Our proposed work seeks to understand how neural activity gives rise to the accurate perception of 3D surface orientation. While it is established that the brain's computations allow 2D retinal projections to give rise to the perception of a rich 3D visual scene, how the brain does this is unknown. Here we propose a 2 pronged approach where we record neurons in 2 brain areas likely to be involved in 3D surface orientation (3D-SO) perception (CIP and V3A) and use reversible inactivation to demonstrate the likely causal role(s) of these areas. Recent work has indicated that CIP and V3A contain cells which are tuned for 3D-SO, and our proposed research will seek to determine how neural activity in CIP and V3A relates to behavior when animals are asked to perform a perceptual task judging 3D surface orientation (Aim 1). We will record from neurons in each brain area while a rhesus monkey performs a fine slant discrimination task, judging whether slanted planes are leaning backward or forward. Choice probability and ROC analysis will be used to determine the degree to which an individual neuron predicts choice behavior in the task. Population decoding and simulations will then be used to assess the differences in CIP and V3A's choice related activity at the population level. After studying the relationship between neural activity in CIP and V3A and behavior, we will using reversible inactivation to determine the relative importance of each of these areas in the ability to judge slant based on both binocular and monocular cues (Aim 2). If either area has a causal role in slant perception, inactivation should diminish performance in our psychophysical task. Our research will answer questions regarding the perception of 3D-SO, but will also provide a more general understanding of how neural activity gives rise to behavior, a question which is fundamental to neuroscience. Answering this question is critical to learning how the brain works when it is functioning normally, but will also be necessary to treat a variety of brain disorders, particularly those for which Brain-Machine interfaces offer some hope for recovery (e.g. blindness and spinal cord injury).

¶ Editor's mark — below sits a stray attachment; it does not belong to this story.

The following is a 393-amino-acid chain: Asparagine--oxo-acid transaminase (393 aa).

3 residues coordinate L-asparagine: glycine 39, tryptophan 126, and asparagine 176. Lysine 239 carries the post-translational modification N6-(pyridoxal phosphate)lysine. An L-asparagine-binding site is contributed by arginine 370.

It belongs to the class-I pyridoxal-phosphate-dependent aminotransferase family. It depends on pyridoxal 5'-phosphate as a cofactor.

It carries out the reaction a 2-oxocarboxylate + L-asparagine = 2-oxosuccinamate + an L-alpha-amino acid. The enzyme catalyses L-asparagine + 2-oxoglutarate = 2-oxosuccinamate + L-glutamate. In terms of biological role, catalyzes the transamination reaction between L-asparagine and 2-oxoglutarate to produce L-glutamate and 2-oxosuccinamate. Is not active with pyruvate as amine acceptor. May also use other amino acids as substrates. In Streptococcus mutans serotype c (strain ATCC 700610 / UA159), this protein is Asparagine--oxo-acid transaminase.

Determining how populations of neurons give rise to perceptual abilities is a major question in systems neuroscience;while our proposed research is focused on the underlying neural processes involved in 3d spatial orientation perception, the findings will have relevance for understanding neural coding in general. In terms of the health relevance, gaining the knowledge of how neural activity gives rise to behavior will be informative for the development of neural prostheses for the visually impaired, as well as other types of brain-machine interfaces, such as for motor impairments resulting from spinal cord injuries. Our project's focus on the perception of 3D spatial orientation also has relevance for disorders causing spatial disorientation, like Alzheimer's disease.